EU contract laws could burden UK firms

9 February 2007
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09 February 2007 | Antony Barton

UK firms selling goods and services across the EU might soon have to abide by the trade laws of all member states, under proposed new regulations.

The legislation, known as Rome I, means firms would need to navigate the legal regimes for up to 27 different countries.

John Cridland, deputy director-general of the Confederation of British Industry (CBI), has urged EU policy makers to reconsider the legislation. He said: "Businesses will have three choices: spend time and money getting to grips with the varied and conflicting legal regimes of each member state they trade with; chance their arm that their processes will meet the required standards; or, most worryingly, stop trading with some countries altogether."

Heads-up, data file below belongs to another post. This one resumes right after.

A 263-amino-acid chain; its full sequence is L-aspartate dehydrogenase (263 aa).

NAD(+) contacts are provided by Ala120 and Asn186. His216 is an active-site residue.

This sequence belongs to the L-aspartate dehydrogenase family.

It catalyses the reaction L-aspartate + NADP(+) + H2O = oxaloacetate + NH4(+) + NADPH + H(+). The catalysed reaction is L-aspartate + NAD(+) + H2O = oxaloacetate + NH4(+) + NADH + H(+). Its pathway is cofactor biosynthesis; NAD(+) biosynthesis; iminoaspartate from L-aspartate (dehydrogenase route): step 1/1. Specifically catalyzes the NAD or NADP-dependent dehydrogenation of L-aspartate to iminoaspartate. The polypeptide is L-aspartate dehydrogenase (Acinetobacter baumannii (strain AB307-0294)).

The CBI said financial and legal services companies that draw up contracts in accordance with UK law on behalf of other firms could be particularly affected by lost business.

Paul Abbiati, a legal consultant for PMMS and member of an EU group which discusses contract law proposals, has been invited to speak at a conference in Rome next week to give a UK viewpoint on the proposed changes.

He explained what would happen if the proposed change comes in: "A UK firm that sells its products to a customer in Paris under English law would find itself liable under French law for any complaint. Any court case would be held in a French court, under French law with the proceedings in French. The same situation would apply to every EU member state the firm accepted an order from."

Rome I is at the early committee stage and, if successful, is expected to come into effect within the next couple of years.


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